In lieu of hunting, however, training for dog sports such as agility, obedience, and rally can be a terrific way to provide your dog with the physical and mental stimulation he needs.
Bracco Italiano Food and Nutrition:
The huge and active Bracco Italiano requires a lot of fuel and consumes a lot of food.
Bracchi that hunt a lot and receive a lot of activity may struggle to keep weight on their enormous frames.
In these instances, a high-quality, calorie-dense diet can be beneficial. A Bracco who does not move as much, on the other hand, should be fed precisely measured meals to avoid becoming overweight.
Excess weight can contribute to joint problems such as hip dysplasia and health problems such as diabetes.
Bracco Italiano Temperament and Personality:
The Bracco Italiano has a soft spot for its human counterparts.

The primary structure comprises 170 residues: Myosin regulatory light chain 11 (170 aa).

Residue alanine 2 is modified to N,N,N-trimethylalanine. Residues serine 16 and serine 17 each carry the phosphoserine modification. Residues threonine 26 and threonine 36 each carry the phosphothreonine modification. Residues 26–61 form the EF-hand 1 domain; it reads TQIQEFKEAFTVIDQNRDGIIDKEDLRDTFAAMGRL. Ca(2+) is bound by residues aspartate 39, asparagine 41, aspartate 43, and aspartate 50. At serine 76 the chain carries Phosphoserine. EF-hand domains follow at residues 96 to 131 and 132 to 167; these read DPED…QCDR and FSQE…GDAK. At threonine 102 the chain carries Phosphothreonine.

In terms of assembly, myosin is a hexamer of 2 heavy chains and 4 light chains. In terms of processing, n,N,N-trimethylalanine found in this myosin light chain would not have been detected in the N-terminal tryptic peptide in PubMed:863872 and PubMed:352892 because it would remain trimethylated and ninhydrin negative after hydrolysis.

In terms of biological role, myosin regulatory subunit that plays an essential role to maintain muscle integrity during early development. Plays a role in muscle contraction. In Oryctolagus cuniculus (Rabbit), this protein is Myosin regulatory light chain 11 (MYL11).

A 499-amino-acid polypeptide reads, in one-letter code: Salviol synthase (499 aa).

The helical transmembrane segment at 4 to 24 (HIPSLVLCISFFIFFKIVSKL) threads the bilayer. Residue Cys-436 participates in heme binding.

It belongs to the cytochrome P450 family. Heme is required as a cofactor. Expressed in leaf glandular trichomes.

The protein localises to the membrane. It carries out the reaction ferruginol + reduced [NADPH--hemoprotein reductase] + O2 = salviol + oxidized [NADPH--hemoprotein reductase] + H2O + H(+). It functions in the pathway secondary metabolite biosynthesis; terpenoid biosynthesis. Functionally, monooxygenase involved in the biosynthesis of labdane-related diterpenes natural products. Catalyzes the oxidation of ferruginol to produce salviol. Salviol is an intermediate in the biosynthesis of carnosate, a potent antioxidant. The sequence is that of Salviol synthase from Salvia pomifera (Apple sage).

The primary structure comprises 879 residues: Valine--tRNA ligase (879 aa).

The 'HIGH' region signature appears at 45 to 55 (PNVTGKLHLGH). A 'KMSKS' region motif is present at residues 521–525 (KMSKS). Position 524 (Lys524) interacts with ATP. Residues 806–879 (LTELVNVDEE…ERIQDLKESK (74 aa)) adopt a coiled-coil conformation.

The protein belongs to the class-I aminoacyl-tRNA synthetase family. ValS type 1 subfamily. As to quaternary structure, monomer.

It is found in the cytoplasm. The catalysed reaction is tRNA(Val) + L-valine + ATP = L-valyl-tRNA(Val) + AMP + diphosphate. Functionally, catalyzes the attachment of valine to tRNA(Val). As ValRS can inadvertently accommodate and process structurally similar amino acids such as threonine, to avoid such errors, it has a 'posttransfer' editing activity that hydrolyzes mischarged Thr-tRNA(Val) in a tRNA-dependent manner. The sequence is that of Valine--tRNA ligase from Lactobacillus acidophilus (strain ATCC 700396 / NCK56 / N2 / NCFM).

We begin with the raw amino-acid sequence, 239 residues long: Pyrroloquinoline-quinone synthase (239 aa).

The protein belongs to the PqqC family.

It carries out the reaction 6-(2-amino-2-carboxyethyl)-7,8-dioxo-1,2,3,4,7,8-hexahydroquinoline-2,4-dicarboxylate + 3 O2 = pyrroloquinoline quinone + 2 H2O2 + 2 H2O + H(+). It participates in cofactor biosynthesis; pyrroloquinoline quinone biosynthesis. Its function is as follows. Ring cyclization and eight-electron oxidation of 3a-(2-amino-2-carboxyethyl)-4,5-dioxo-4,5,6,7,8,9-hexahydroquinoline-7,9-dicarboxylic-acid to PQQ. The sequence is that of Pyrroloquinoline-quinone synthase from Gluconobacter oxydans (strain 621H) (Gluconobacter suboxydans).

They are considered to be excellent hunting and working companions if you live in the country, but they are also wonderful and affectionate at home, where they like snuggling and relaxing.
They have a lot of energy and enjoy playing games, especially in the yard. They’re quite simple to teach, but they require a strong and confident trainer.
The Bracco Italiano is also excellent for meeting new people. Because they were developed to hunt and chase animals, they have a strong prey drive.
They are not designed to be watch dogs because they do not bark frequently. These dogs are normally peaceful and will stick close to you most of the time.
These huge and lovely puppies are similarly devoted to their human families.
If these dogs are left alone for many hours, they may experience separation anxiety.
It’s advisable to take them on long walks to burn off their excess energy. These dogs are ideal for families of all sizes.
Bracco Italiano Care/Upkeep:
Brush the short, shiny coat a few times a week with a hound glove or boar’s hair brush to eliminate stray hair.
Check the long, pendulous ears on a regular basis and clean with a pet-safe ear cleaner as needed.
Bracchi Italiani have a tendency to drool a lot, thus they may not be the greatest choice for the fastidious.
Aside from occasional intransigence, the Bracco Italiano is a devoted and willing to please dog.